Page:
It is possible to get a mortgage with a deposit partially paid for by a loan. However, by which means you acquire the loan can have a big impact on how favourably you are looked at by mortgage lenders as well as having some financial ramifications for yourself.
Mortgage lenders tend to look more favourably on those who can put down a 10 percent deposit or more and saving this amount is no easy task – particularly if you are renting. Given this, its little wonder that many people enquire as to whether they can take out a loan borrow for the deposit funds.
Its worth considering that most mortgage lenders will require that at least 5% of your deposit is made up from your own savings; furthermore, mortgage lenders will do credit checks and will instantly know where deposit funds have come from. They will also require you to sign a declaration as to how the deposit was funded. Therefore high interest loans and funds via a credit card or overdraft are best avoided.
Bank loans or similar are not normally acceptable, where they are considered you should understand that the Mortgage company will assess your ‘debt to income’ ratio – in other words, your ability to repay both the mortgage and the loan along with any other credit card dents and financial commitments.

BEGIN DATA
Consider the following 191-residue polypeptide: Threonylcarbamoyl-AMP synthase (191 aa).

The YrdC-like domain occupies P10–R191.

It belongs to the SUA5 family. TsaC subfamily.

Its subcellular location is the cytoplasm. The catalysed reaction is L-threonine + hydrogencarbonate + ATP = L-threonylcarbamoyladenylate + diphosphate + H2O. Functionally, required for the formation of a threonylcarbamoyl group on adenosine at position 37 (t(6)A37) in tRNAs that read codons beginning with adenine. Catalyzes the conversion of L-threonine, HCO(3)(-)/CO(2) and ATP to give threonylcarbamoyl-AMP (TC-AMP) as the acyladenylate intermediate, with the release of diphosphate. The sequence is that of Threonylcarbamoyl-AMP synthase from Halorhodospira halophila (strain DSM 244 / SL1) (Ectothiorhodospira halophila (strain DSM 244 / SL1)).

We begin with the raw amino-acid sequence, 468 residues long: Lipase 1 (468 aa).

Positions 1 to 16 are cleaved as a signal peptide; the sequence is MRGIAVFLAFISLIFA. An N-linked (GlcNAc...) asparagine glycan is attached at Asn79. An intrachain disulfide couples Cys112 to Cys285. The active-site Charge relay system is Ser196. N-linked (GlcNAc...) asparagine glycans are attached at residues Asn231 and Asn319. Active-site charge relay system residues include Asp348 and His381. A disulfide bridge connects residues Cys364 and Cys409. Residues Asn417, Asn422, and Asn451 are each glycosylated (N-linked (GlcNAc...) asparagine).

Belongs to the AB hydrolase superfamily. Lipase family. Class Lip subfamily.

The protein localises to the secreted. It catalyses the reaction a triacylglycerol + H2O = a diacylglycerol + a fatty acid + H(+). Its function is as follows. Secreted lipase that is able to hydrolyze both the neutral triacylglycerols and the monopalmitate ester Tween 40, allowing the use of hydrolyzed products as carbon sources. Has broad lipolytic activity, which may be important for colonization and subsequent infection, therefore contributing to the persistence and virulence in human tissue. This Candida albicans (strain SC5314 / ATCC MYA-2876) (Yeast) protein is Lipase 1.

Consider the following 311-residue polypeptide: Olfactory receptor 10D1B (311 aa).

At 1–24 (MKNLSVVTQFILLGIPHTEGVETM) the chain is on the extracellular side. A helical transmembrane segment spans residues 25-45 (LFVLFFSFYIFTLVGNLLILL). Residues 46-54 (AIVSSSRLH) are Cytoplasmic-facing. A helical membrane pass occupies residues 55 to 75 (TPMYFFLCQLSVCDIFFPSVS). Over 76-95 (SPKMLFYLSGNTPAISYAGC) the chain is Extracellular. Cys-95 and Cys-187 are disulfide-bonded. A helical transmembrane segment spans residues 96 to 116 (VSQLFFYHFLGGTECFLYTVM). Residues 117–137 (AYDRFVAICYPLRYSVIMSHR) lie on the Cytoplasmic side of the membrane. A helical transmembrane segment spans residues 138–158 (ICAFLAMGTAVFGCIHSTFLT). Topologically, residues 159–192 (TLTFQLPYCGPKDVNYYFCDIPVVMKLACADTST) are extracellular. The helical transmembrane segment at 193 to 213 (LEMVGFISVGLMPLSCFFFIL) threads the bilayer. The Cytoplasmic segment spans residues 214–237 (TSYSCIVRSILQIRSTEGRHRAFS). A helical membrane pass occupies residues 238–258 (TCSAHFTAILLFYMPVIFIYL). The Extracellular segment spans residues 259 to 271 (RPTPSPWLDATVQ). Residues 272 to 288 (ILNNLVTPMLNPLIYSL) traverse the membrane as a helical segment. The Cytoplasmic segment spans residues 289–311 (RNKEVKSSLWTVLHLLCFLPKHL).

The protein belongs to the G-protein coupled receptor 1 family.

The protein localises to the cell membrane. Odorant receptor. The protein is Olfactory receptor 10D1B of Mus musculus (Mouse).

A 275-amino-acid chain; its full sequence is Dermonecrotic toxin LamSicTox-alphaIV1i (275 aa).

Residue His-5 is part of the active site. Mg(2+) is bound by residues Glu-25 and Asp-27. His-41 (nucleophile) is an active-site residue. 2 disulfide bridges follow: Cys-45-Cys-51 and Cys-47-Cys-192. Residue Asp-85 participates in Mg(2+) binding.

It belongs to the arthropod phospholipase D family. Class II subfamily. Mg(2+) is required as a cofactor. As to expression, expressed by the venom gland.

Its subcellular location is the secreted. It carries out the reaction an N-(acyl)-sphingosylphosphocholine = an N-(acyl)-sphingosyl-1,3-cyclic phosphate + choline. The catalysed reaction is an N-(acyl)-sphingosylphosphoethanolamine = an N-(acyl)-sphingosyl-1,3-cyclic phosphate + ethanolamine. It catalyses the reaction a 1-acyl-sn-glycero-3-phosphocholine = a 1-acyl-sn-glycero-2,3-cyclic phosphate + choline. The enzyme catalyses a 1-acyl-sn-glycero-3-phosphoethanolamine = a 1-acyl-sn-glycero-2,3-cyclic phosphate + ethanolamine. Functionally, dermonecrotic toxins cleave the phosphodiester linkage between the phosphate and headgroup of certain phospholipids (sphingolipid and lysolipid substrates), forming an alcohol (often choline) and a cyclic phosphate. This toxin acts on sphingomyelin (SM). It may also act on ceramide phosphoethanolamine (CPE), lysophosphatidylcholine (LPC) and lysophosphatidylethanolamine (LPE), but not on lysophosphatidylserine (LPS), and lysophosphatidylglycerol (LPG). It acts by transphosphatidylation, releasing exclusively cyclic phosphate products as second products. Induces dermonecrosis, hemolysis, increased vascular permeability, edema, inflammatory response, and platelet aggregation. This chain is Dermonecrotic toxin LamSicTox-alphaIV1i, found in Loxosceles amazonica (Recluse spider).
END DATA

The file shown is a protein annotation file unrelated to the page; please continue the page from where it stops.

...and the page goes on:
A Directors Loan
A Directors Loan – from your own company can sometimes be a good idea although most mortgage providers will expect you to demonstrate that the funds taken out corelate to funds that you originally introduced into the business. This might have financial implications that could impact on you and therefore your ability to pay the mortgage further down the line. For example, this will affect the level of Corporation Tax your business pays; it could also increase your income tax or Taxable Benefits in Kind (BIK).
If its another property you are looking to raise deposit funds for, you could also consider releasing equity from your existing property or even a bridging loan. A bridging loan is an interest only loan and meant as a short-term measure to ‘bridge the gap’ between an incoming debt and a line of credit becoming available. For example, if the sales of your existing property is going through and you have seen a new home that you want to ‘snap up.’